The trial court sustained the demurrer and entered a judgment of dismissal, which decision was upheld by the California appellate court. The appellate court held that, as to intentional discrimination, the discriminatory effect of a facially-neutral policy or action could not, by itself, be a basis for inferring intentional discrimination under the Unruh Act. In addition, Martinez’sallegation that he made CW aware of the discriminatory effect of its facially-neutral website, and that CW did not ameliorate those effects, was not sufficient to establish intentional discrimination.
The appellate court next addressed whether an ADA theory of liability could be stated. The court held that it could not conclude that CW’s website constituted a “place of public accommodation,” which is a fundamental requirement under the ADA. The court held that it could not interpret this phrase to include retail websites that had no connection to any physical location or space. It found that the ADA’s statutory language did not include a category that encompassed web-only business sites, and determined that Congress had chosen not to amend the ADA to clarify whether, or identify the circumstances under which such a website would constitute a “place of public accommodation.” The Martinez appellate court essentially determined that, absent evidence of intentional discrimination, a claim under the Unruh Act will not exist for web-only based businesses.
Therefore, in California web-only businesses may escape the requirements of the ADA, at least until Congress clarifies whether a “place of public accommodation” includes web-only businesses, or the DOJ issues written guidance that clarifies when and how such websites must be made accessible to visually impaired persons.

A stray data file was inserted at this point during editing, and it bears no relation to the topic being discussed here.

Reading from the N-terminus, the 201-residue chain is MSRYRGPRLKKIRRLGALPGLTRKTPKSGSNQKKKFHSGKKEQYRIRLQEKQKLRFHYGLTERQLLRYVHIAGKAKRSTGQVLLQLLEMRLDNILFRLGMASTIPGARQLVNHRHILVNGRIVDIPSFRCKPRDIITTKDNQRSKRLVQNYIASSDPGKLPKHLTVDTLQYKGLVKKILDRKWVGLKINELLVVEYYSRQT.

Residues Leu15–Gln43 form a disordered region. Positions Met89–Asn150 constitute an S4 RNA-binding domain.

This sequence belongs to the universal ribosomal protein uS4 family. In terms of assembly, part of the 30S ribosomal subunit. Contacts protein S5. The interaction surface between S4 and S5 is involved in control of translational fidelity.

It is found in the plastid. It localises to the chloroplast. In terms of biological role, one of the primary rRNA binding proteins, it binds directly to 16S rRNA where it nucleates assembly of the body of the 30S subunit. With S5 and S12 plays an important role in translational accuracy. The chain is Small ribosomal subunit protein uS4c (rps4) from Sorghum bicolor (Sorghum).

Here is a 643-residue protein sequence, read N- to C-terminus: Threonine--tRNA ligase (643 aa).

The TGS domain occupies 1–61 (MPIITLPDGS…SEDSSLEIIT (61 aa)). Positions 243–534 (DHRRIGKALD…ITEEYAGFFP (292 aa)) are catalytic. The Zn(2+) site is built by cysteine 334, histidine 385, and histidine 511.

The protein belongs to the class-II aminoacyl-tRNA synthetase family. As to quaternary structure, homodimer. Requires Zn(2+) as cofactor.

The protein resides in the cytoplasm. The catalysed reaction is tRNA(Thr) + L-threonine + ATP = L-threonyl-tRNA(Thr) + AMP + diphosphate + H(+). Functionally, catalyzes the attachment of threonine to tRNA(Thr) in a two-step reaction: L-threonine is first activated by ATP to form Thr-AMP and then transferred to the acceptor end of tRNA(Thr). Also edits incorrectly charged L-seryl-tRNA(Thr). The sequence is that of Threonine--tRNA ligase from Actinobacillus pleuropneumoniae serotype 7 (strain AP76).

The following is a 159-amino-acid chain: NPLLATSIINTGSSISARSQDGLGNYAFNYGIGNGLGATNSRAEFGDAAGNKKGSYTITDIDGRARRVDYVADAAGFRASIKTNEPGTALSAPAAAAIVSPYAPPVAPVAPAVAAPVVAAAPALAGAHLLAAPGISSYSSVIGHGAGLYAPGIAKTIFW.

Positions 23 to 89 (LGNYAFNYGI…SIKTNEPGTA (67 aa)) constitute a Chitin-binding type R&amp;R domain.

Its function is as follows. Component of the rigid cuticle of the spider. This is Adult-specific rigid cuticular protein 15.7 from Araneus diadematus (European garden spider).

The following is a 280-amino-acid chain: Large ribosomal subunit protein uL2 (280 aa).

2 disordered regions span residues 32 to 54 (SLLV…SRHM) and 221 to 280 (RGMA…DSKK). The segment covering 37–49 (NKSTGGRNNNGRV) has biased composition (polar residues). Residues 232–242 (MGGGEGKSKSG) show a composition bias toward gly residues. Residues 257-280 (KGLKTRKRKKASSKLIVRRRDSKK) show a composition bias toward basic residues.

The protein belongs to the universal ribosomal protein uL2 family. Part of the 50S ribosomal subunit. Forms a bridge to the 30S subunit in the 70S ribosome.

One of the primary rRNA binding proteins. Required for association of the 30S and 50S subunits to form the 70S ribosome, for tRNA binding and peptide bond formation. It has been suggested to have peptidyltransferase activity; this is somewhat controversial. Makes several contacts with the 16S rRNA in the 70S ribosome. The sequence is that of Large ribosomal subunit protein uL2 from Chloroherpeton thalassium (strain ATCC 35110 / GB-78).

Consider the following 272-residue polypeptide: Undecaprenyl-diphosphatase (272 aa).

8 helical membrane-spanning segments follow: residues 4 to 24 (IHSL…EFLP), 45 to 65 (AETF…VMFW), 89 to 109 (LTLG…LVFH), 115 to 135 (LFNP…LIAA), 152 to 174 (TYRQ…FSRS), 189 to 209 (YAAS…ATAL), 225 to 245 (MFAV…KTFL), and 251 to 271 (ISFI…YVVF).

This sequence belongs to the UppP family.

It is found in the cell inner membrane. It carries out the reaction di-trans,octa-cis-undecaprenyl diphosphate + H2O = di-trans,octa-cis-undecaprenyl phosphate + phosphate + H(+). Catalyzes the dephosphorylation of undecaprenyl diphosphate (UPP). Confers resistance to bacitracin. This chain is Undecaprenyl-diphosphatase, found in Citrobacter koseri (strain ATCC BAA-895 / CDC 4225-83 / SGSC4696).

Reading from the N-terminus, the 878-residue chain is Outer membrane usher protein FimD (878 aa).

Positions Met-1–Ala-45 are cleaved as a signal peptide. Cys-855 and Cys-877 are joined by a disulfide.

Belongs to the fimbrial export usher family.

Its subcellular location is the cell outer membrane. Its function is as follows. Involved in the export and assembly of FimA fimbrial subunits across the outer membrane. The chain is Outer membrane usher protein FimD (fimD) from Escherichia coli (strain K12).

What’s the import of the Martinez decision?
Whether the Martinez decision will have long-acting effect is uncertain. Martinez has filed a petition for review with the California Supreme Court and review may, or may not, be granted. Further, pressure on the DOJ to issue meaningful guidelines on website accessibility requirements under the ADA will likely grow. The DOJ has promised to issue clarifying regulations for years, but it is a promise it has failed to fulfill. While the DOJ did issue further regulations on website accessibility in March 2022, these regulations are general in nature, which lack the necessary detail or substantive compliance requirements that would clarify how, and under what circumstances, websites must be made accessible for visually impaired persons.
Similarly, in February 2021, the U.S. House of Representatives introduced HR1100, which proposed to adopt certain privately established Web Content Accessibility Guidelines (“WCAG”) as the applicable legal standard (and also require a litigant to first give notice to the non-compliant website and provide an opportunity to cure an access deficiency before a lawsuit could be filed). However, HR1100 has never moved out of committee to the House for a vote, nor is there any estimated timeline for the bill to be considered.
While there may be a respite from web-only accessibility lawsuits in California for the time-being, businesses nonetheless should take the initiative to develop, construct and maintain their websites to provide such accessibility to visually-impaired individuals as can reasonably be provided. Taking this step now will be beneficial in two ways. First, attracting and maintaining the business of visually impaired persons is economically beneficial to businesses. Second, businesses will be prepared when WCAG or other guidelines are adopted by Congress or DOJ. Reputable website designers are now familiar with WCAG guidelines and the barriers that exist for visually impaired persons when trying to navigate through websites and purchase products and services. Businesses should not be caught flat-footed and only respond when the law catches up with the realities of the day. Instead, your business would be wise to take the review and upgrade your website, if necessary, and minimize exposure to future ADA-accessibility lawsuits.